Edit: I did some research into the historical period because I was surprised by the use of firearms and wondered about the historical accuracy of the atakebune. Both of these turn out to be true portrayals of the "warring states" period.

Firearms came to Japan in 1543 when a Portuguese ship was blown off-course and landed there. The Japanese quickly adopted and refined these new weapons. They had become widespread by 1577. Nobunaga apparently built half-a-dozen atakebune. As episode two notes, their interior walls where lined with iron for protection against enemy weapons. The atakebune represented a major change in Japanese naval battles as conflicts between the vessels themselves replaced hand-to-hand fighting between the sailors on-board.

We've already seen Nobunaga's famous general Hideyoshi, who completed the unification of Japan after Nobunaga was assassinated in 1582. Tokugawa Ieyasu appears in the list of characters at ANN so I'm guessing he'll be appearing soon as well.

http://en.wikipedia.org/wiki/Sengoku_period
http://en.wikipedia.org/wiki/Oda_Nobunaga
http://en.wikipedia.org/wiki/Firearms_of_Japan
http://en.wikipedia.org/wiki/Atakebune
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Last edited by SeijiSensei; 2011-04-23 at 17:01. Reason: Added historical background
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Old 2011-04-23, 11:55   Link #13
Guardian Enzo
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Me too, though it's still early.
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Old 2011-04-23, 18:06   Link #14
SeijiSensei
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I looked all over for audience figures for this show, both in our own thread and at this usually-reliable site. The Geocities site is way behind and has no ratings for the spring season. Katapan and company don't report any ratings for Hyouge Mono either.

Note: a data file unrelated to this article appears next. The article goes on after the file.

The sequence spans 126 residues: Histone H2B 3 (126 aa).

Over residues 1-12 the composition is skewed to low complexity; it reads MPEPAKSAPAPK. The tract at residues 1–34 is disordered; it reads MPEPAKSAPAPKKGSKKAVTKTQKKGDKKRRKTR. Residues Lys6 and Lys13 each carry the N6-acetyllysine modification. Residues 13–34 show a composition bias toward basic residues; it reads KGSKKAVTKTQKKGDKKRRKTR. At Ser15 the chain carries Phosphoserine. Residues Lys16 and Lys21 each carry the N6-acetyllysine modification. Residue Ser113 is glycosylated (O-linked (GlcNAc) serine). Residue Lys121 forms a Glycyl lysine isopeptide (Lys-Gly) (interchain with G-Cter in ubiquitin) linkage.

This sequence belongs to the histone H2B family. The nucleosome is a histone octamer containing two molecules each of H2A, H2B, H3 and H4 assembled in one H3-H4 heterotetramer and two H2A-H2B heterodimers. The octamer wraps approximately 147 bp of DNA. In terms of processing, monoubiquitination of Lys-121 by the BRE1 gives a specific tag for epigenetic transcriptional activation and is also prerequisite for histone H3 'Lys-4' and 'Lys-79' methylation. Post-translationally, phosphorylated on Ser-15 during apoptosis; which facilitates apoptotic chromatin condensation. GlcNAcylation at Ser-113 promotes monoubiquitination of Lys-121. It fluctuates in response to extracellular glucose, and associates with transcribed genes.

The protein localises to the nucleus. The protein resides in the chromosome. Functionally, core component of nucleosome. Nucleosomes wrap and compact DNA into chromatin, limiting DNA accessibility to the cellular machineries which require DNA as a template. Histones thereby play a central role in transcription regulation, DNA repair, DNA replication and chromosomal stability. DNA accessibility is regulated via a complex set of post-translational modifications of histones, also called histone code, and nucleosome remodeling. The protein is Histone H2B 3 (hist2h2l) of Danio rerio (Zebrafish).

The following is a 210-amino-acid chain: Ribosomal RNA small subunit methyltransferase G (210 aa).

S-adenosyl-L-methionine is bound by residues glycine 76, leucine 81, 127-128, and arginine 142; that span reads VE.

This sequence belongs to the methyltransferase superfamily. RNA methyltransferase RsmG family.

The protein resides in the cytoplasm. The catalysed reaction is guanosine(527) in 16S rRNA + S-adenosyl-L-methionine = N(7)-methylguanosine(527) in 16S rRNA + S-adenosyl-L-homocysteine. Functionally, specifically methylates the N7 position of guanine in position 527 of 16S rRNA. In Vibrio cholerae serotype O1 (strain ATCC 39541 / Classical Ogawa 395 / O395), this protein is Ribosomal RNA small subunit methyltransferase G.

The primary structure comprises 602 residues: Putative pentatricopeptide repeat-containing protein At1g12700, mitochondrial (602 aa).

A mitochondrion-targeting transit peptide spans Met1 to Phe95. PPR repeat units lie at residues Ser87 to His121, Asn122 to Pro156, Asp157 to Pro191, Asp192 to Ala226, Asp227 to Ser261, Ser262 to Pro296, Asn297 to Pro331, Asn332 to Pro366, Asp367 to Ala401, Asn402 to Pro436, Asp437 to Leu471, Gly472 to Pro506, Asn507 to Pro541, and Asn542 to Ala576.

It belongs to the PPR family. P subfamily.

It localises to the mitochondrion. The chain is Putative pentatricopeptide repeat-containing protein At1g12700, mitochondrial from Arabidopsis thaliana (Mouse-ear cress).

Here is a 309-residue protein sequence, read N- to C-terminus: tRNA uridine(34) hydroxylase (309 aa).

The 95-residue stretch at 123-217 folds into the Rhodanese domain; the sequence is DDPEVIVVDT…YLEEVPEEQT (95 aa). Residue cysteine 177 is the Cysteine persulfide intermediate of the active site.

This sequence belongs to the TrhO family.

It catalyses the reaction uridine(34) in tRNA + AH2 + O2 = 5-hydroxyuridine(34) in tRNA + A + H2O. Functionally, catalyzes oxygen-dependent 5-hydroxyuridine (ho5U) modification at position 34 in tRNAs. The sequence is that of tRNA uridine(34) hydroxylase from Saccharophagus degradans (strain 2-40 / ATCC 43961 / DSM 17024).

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Old 2011-04-23, 18:07   Link #15
Guardian Enzo
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Originally Posted by SeijiSensei View Post
I looked all over for audience figures for this show, both in our own thread and at this usually-reliable site. The Geocities site is way behind and has no ratings for the spring season. Katapan and company don't report any ratings for Hyouge Mono either.
Perhaps less than 100 viewers won't show up?
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Old 2011-04-23, 18:31   Link #16
SeijiSensei
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Originally Posted by Guardian Enzo View Post
Perhaps less than 100 viewers won't show up?


No, there aren't figures yet for the week that includes 4/14, when Hyouge Mono premiered. I suspect we might see something from Katapan soon.

I'd think 11pm on Thursdays might be an attractive spot for an animated show targeting mature viewers. Thursdays tend to be an off-night for broadcasters because there are fewer people in audience. Take a look at the top-rated shows for the week Hyouge Mono aired. Only a handful of shows in that list aired on a Thursday; the biggest-audience nights are unsurprisingly Sundays and Mondays when people generally stay at home.